But for the next decade or so, Femina Group became complacent and began to rest on its laurels — until Alisjahbana saw the rise of digital media as a way to claw back market share from increasingly assertive competitors.
“Moving into digital was an uphill battle,” she sighs. “From the start, I said that there was absolutely no way we were going to divide our editorial teams into print and digital — no way. Every publishers’ conference I attended was saying the exact opposite so imagine how I felt being the lone voice disagreeing with everyone around the world. And internally the older people in management were like, ‘What? You’re going against what all the big international publishers are doing?’”
“So I gathered all my new top editors and I told them they would have to become totally platform agnostic. They would no longer be called chief editors. From now on, they would be the chief community officers (CCO) of their respective titles. I think this was quite a radical move considering that Indonesia is usually a few years behind [business trends in] the US. Anyway, now all my editors are officially and personally responsible for their audience in every single channel from print to online to tablet apps to Facebook, Twitter, Instagram, Tumblr and whatever else.”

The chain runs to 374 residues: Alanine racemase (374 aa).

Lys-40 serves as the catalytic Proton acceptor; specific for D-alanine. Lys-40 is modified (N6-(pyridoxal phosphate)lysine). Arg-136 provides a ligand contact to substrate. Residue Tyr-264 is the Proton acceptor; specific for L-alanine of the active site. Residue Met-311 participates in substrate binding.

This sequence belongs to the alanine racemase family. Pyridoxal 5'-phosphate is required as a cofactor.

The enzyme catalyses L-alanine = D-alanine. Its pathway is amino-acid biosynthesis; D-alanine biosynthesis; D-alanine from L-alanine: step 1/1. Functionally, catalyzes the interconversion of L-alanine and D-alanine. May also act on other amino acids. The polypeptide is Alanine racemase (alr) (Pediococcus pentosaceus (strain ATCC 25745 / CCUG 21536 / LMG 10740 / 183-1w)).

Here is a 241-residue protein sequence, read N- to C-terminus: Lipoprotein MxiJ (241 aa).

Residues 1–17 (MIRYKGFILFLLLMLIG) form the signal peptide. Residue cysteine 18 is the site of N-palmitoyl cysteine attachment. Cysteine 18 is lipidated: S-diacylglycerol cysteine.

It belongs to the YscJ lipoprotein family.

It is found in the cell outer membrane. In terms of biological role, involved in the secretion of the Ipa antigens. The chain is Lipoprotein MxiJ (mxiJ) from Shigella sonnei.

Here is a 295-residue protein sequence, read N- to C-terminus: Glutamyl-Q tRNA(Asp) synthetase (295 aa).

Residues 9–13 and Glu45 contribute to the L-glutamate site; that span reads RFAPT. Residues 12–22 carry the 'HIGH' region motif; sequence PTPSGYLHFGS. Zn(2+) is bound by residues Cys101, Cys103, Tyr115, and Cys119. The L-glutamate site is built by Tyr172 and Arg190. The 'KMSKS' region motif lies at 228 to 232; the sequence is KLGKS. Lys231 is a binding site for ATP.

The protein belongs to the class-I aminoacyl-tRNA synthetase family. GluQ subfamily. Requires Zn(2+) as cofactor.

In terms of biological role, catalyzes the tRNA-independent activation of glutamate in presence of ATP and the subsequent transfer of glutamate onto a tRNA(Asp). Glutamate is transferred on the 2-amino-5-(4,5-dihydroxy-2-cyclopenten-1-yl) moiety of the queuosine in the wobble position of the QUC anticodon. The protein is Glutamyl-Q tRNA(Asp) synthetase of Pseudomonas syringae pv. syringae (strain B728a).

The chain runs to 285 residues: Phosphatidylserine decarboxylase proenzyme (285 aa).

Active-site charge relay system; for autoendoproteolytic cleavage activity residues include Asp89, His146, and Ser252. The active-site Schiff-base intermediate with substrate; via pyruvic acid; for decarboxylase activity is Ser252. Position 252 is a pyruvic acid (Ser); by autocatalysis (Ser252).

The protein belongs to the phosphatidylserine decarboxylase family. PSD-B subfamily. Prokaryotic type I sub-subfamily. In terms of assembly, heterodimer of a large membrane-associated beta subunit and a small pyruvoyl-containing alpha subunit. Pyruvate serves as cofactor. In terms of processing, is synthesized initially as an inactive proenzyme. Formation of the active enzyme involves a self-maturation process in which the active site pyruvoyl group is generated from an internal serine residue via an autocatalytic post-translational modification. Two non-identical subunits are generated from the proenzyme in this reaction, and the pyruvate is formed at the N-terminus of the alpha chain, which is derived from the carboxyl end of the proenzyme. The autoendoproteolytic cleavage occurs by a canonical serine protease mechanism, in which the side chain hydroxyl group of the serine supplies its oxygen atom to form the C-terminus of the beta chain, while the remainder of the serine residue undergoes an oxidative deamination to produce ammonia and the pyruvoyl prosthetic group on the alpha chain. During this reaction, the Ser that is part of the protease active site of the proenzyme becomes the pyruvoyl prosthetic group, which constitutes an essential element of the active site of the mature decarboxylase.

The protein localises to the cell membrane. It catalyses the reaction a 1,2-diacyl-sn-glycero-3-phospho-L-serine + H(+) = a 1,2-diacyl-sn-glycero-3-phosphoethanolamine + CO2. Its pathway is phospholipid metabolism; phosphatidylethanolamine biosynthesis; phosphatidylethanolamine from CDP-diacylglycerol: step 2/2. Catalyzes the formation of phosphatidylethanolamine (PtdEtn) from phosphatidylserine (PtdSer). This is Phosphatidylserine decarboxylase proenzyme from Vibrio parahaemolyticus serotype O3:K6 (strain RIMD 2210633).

The pay-off has been impressive. Today, Dewi’s Twitter community is more than twice the size of Harper’s Bazaar Indonesia and Tatler Indonesia combined. Similarly, Femina’s Facebook fan base is over three times that of the combined figures for Elle Indonesia and Cosmopolitan Indonesia.
Indonesia’s lack of an independent audit bureau of circulations makes verifying reported print circulation, pageviews and ad revenues impossible. However, analysts agree that, when it comes to online and offline audience figures, each of Femina Group’s key women’s lifestyle glossies are either in pole position or locked in a two-horse race with their closest competitors.
But with international heavyweights still watching from across the border, it can only be a matter of time before the likes of Vogue, GQ and Glamour are tempted to make another foreign incursion. So although Alisjahbana’s team of wired and enterprising chief community officers should certainly pause to celebrate, they can’t yet afford to claim victory.